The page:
ILLINOIS APPELLATE COURT — THIRD DISTRICT JUDGMENT AFFIRMED.
OPINION FILED AUGUST 9, 1983.
THE VILLAGE OF MORTON, PLAINTIFF-APPELLEE,
CHARLES THOMAS, DEFENDANT-APPELLANT.
Appeal from the Circuit Court of Tazewell County; the Hon.
William J. Reardon, Judge, presiding.
JUSTICE ALLOY DELIVERED THE OPINION OF THE COURT:
This is an appeal from a judgment finding defendant Thomas guilty of violating the Morton village ordinance proscribing the offense of obscenity.
The Morton village ordinance is based on section 11-20 of the Criminal Code of 1961 (Ill. Rev. Stat. 1981, ch. 38, par. 11-20), and the defense in this cause is predicated upon the contention that the ordinance is unconstitutional, as violating the first amendment rights of defendant Thomas. The ordinance involved states:
"`Obscene' defined: A thing is obscene if, considered as a whole, its predominant appeal is to prurient interest, that is, a shameful or morbid interest in nudity, sex, or excretion, and if it goes substantially beyond customary limits of candor in description or representation of such matters. A thing is obscene even though the obscenity is latent, as in the case of undeveloped photographs."
The complaint in the action charged that defendant violated the ordinance in showing certain motion picture films which had a predominant appeal to the prurient interest, and that the films went substantially beyond customary limits of candor, description and representation of sexual matters, and described and depicted sexual matters in a patently offensive way and had no artistic, literary, scientific or educational value or significance.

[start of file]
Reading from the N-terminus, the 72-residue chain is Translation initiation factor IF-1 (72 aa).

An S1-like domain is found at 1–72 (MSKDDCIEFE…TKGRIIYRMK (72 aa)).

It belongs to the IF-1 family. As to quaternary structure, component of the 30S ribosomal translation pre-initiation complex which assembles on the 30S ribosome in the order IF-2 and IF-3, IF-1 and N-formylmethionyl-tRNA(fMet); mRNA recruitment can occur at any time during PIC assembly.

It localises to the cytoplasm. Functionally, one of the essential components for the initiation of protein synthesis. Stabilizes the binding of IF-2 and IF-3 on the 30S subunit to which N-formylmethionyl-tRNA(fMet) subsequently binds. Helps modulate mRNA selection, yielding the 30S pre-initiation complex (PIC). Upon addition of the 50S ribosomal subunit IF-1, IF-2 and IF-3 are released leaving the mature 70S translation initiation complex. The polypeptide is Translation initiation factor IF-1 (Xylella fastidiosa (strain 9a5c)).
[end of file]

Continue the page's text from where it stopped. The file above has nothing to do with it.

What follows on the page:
Prior to trial, the defendant moved the court to dismiss the complaint on the grounds that the ordinance upon which it was based and the complaint itself were unconstitutional as not being within the acceptable definition of obscenity as set forth by Illinois law on the subject. The motion was properly denied. Following a trial by jury, defendant Charles Thomas was found guilty and sentenced to serve 60 days in the Tazewell County jail and to pay a fine of $500. The defendant was released on his personal recognizance, pending disposition of this appeal.
At the trial, the village submitted a jury instruction which complied with the Illinois standard of obscenity and also included therein that the obscene material was required to be utterly without redeeming social value.
The complaint for violation of the ordinance asserted that the film referred to had a predominant appeal to the prurient interest, goes substantially beyond customary limits of candor in the description and representation of sexual matters, describes and depicts sexual matters in a patently offensive way and has no apparent artistic, literary, scientific or educational value or significance and that the defendant knew the nature and content thereof or recklessly failed to exercise reasonable inspection which would have disclosed the nature or the contents thereof.
The directive of the United States Supreme Court in Miller v. California (1973), 413 U.S. 15, 37 L.Ed.2d 419, 93 S.Ct. 2607, taken in consideration with the Illinois decision in People v. Ridens (1974), 59 Ill.2d 362, 321 N.E.2d 264, defines obscenity in Illinois.